The Spurs resorted to a triangle and two defense during the 1st half of Saturday afternooon’s loss to the Jazz. Coming off three consecutive defensive no-shows, with each of the Kings, Warriors and Trail Blazers having scored 127 points per 100 possessions or more, the Spurs tried something new.
Like the zone defense the Nets threw their way just a week ago, the Spurs’ version found some early success. Just as the Nets had, the Spurs employed their zone after made buckets and dead balls. The Jazz scored just 10 points with 2 turnovers on 10 possessions against the zone in the 1st quarter. That’s not great defense, but 1 point per possession is far better than anything the Spurs have been able to do in Derrick White’s absence.
The Jazz got their first look at it after DeMar DeRozan’s and-1 layup off a hand off from LaMarcus Aldridge a minute into the game.
Bryn Forbes and Davis Bertans are playing Donovan Mitchell and Joe Ingles in tight man-to-man coverage, attempting to deny the ball whenever they are one pass away. LMA and Jakob Poeltl are on the blocks, guarding the paint and responsible for the baseline and corners if any other Jazz players end up there. DeMar DeRozan is at the foul line, routing penetration away from the paint and occupying the high post area.
Bertans gets called for a ticky-tack freedom-of-movement foul and the Spurs stayed in the zone for the inbound play.
The Jazz get a decent shot here. The triangle and two is susceptible to off-ball screens on the two defenders in man-to-man coverage. Rudy Gobert gets enough of Bertans to give Ingles a window to shoot and Jakob doesn’t react quickly enough. Still, with nearly 14 feet of European big man coming at him, Ingles’ corner three is a little short.
That’s about how the rest of the quarter went for the Jazz attacking the Spurs zone. They found decent shots, but couldn’t always convert. One of the main impacts of any zone defense is how it disrupts the other team’s offense and that was certainly the case in the 1st quarter. The Jazz managed just 13 points on their other 15 possessions.
It appeared the Spurs were done with their zone early in the 2nd quarter, as they played man after both of their made buckets over the 1st three minutes. But after a Jazz timeout at 8:37, and a couple of substitutions, the Spurs went back to it. Unfortunately for the Spurs, the Jazz were ready.
They scored 12 points on 6 possessions against the zone in the 2nd quarter, before finally forcing the Spurs to abandon it after a Royce O’Neale three from the right wing with 3:58 to go.
Unfortunately for the Spurs, their man-to-man defense wasn’t any better. Here’s some of the worst pick and roll defense you’ll ever see.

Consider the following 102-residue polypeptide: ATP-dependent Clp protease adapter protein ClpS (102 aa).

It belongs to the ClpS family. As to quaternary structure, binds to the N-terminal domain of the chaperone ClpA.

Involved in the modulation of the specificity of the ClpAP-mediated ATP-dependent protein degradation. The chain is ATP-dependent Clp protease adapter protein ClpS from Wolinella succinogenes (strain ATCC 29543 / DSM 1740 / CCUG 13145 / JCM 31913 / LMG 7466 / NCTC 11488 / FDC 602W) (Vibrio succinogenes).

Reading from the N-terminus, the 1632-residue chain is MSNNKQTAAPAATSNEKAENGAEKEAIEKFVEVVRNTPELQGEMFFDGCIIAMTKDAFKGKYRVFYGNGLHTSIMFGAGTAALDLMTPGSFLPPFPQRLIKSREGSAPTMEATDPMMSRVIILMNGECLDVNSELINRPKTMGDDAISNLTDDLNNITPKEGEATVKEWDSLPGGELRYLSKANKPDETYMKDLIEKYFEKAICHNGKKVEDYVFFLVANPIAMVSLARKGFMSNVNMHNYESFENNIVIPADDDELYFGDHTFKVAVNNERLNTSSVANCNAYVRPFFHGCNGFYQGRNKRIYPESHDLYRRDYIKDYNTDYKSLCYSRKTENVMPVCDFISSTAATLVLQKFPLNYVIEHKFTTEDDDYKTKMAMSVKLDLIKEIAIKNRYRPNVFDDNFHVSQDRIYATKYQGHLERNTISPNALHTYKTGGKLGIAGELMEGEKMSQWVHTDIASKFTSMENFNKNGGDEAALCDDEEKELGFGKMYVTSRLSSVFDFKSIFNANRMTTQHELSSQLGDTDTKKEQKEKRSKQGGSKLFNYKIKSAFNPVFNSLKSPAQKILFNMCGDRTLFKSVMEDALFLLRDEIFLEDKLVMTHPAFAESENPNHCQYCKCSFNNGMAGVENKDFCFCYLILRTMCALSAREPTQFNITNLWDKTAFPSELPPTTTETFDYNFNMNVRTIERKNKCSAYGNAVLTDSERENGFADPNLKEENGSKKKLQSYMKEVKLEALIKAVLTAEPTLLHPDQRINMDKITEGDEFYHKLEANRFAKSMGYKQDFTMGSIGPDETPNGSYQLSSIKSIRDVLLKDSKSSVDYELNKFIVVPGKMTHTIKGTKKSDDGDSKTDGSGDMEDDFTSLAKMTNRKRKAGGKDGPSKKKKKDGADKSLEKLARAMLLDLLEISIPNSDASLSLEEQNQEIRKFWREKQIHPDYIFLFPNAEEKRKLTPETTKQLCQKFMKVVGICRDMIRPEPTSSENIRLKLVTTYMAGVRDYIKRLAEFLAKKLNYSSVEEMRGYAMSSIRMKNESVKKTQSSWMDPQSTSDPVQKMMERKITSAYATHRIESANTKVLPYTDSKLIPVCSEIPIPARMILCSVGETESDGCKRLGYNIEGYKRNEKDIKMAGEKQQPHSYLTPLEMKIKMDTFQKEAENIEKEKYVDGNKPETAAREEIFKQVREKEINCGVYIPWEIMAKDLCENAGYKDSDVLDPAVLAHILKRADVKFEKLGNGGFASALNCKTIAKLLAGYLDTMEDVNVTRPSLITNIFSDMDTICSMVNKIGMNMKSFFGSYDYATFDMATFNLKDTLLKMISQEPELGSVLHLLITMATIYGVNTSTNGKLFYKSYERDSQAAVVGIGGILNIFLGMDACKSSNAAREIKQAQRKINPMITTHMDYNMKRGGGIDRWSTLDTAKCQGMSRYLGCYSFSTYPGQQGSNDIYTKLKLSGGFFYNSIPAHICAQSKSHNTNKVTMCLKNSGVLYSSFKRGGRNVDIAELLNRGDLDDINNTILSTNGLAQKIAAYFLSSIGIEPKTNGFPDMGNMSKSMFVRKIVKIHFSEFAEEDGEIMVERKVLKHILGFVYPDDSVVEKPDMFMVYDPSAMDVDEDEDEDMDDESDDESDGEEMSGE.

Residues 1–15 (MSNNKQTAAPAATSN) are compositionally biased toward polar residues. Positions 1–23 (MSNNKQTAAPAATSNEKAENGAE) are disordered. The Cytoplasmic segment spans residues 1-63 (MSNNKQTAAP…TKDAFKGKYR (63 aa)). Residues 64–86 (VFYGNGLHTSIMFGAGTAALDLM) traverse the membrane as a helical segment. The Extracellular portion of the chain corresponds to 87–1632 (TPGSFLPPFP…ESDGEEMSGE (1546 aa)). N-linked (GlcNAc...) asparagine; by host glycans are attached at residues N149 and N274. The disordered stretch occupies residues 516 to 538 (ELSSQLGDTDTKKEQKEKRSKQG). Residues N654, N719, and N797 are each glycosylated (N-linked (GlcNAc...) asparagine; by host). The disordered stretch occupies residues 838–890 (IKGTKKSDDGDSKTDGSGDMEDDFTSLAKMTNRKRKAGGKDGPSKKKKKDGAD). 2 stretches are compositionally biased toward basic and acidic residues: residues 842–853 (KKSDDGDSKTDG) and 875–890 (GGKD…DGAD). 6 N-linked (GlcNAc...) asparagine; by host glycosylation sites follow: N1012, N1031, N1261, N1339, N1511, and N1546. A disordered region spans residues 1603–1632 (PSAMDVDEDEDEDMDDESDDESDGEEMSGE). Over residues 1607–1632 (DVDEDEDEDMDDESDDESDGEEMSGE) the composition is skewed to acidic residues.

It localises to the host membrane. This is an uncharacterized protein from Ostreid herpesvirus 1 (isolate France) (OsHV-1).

It might be tempting to blame Bryn for this penetration, but he does exactly what he’s supposed to do. He forces Ricky Rubio away from the screen and toward the sideline then stays right alongside him denying the pocket pass. But both DeRozan and Poeltl fail. DeRozan is supposed to delay Gobert on the roll, pushing him off his line if possible, and Jakob has to do a better job of deterring Rubio from attacking the rim. Instead, DeRozan just stands there and Jakob retreats all the way under the basket. By the time Jakob commits to stopping Rubio, Gobert is all alone at the front of the rim for an easy two-handed dunk.
What’s frustrating about this is that they are clearly capable of doing better. Here’s the exact same play a minute and a half later.
Forbes gets it right, again, and is able to recover all the way back into Rubio’s path this time. DeRozan does his job, delaying Gobert, allowing Jakob to remain at the front of the rim. With Forbes in good position and the roll taken away, Rubio has to kick it out to Jae Crowder in the corner. The Jazz swing the ball and Donovan Mitchell is able to get by DeRozan, but Poeltl is waiting for the block.
There wasn’t nearly enough of that in this game, though. The Spurs’ defense remains a crippling weakness. White makes up for a lot, but nobody is good enough to make up for teammates who simply can’t or won’t do what they’re supposed to. His return, along with that of Rudy Gay, will help, as will the team’s expected return to the steady rotation that carried them through December and early January. But until every player executes the scheme on every play, they’ll continue to hemorrhage points at a rate that puts a low ceiling on how good they can be.